New York: Rafael Nadal launched his US Open title defence with a battling 6-3, 7-6 (7/1), 7-5 victory over Andrey Golubev of Kazakhstan, but the straight-sets win was anything but easy.
Golubev, ranked 98th in the world, had the world number two on the run in both the second and third sets.
But the Spaniard saved seven set points in the second and rallied from two breaks down in the third to keep his dream of defending his title alive.
"Well, I was a little bit lucky to win today in straight sets," admitted Nadal, who has endured early exits at Montreal and Cincinnati in the build-up to the Open.
He was broken six times in the two-hour, 49-minute match, - losing his serve one time more than he did in the whole of last year's tournament.
Nadal, also the reigning French Open champion, held on to book a clash with France's Nicolas Mahut, who beat Colombian Robert Farah 3-6, 6-7 (4/7), 6-2, 6-4, 6-0.
Golubev came into the tournament with just six ATP tour match wins this year.
But his go-for-broke style coupled with an ability to pounce on the short ball, yielded winners and helped him to a 3-0 lead in the second set before Nadal managed to narrow the gap to 3-2.
Golubev immediately broke back, and fought off two break points to take a 5-2 lead.
Serving for the set at 5-3, Golubev ran into Nadal's iron will - taking a 40-0 lead only to see the Spaniard save five set points in that game and two more in the next.
Nadal edged ahead with a break for 6-5, giving himself a second break point when he raced forward to scoop a Golubev drop shot over the net just a fraction of a inch before it bounced a second time.
Golubev's frustration was clear as he argued vehemently that the ball had bounced twice, although the video replay clearly showed Nadal had made the play.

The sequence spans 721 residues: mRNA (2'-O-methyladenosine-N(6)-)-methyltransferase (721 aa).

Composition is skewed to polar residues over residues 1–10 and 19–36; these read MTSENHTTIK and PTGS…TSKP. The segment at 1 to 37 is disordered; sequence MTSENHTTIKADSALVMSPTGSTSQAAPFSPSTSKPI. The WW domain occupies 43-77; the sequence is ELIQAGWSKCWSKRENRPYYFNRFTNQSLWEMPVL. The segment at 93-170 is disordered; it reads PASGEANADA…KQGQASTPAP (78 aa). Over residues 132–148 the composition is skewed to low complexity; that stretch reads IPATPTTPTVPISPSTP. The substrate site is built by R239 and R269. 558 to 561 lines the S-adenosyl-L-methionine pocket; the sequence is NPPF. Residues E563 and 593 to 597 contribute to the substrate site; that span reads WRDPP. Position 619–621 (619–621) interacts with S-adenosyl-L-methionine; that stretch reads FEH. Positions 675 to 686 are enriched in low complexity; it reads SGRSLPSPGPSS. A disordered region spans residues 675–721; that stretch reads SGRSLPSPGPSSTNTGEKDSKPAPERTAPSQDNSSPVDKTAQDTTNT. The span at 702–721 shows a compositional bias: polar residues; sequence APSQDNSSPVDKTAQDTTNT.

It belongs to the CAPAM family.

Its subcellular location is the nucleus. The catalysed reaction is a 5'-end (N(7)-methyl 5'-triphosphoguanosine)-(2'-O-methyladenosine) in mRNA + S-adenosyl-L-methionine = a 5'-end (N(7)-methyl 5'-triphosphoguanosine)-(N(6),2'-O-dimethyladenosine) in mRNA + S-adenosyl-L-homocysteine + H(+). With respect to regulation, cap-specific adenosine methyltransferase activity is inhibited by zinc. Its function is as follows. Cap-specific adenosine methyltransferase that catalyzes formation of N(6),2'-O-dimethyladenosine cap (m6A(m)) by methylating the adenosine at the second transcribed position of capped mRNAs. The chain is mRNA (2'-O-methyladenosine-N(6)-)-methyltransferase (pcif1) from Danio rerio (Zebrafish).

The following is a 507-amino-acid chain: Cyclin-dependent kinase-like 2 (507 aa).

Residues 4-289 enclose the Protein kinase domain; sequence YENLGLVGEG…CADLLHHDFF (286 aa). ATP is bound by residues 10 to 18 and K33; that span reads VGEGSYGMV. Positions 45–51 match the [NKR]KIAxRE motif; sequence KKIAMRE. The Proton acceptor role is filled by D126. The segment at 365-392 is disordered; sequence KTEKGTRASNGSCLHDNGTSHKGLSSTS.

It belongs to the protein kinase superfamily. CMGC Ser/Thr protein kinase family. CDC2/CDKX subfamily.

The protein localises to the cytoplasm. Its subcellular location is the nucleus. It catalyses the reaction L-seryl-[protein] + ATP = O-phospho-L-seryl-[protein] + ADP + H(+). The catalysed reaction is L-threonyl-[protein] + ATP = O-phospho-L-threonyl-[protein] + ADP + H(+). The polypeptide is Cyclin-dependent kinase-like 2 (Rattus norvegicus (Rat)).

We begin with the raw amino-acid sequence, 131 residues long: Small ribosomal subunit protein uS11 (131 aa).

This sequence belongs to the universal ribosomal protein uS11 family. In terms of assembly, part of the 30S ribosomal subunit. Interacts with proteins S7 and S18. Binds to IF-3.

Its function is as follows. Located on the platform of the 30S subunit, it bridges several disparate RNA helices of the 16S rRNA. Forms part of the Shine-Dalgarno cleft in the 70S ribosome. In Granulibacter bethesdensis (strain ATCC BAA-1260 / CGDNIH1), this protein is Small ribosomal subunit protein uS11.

"My feeling was it was one bounce, but I didn't know," Nadal admitted.
However, having taken the lead, Nadal dropped his own serve, and had to go to the tiebreaker to secure the set.
He again fell two breaks down in the third set to trail 5-2, but won the last five games to secure victory.
Since losing the Wimbledon final - and his world number one ranking - to Novak Djokovic, Nadal has nursed a foot injury and also burned two fingers of his right hand on a piping hot plate at a Cincinnati restaurant.
"The fingers are much better," said Nadal, who still had them bandaged but without the bulky padding he needed in Cincinnati.
"So the problem is not the blisters right now. It's just the problem of position to hit the backhand more inside the court, to play the backhand with a little bit more confidence."
Indeed, Nadal added, confidence will be the key if he is to reach the final and a possible showdown with Djokovic.
"I didn't play a lot this summer," he said. "It's normal to start with doubts, with more nerves.
"You have to find your confidence. The confidence is spending hours on court, competing better, winning matches. Today was one of the matches."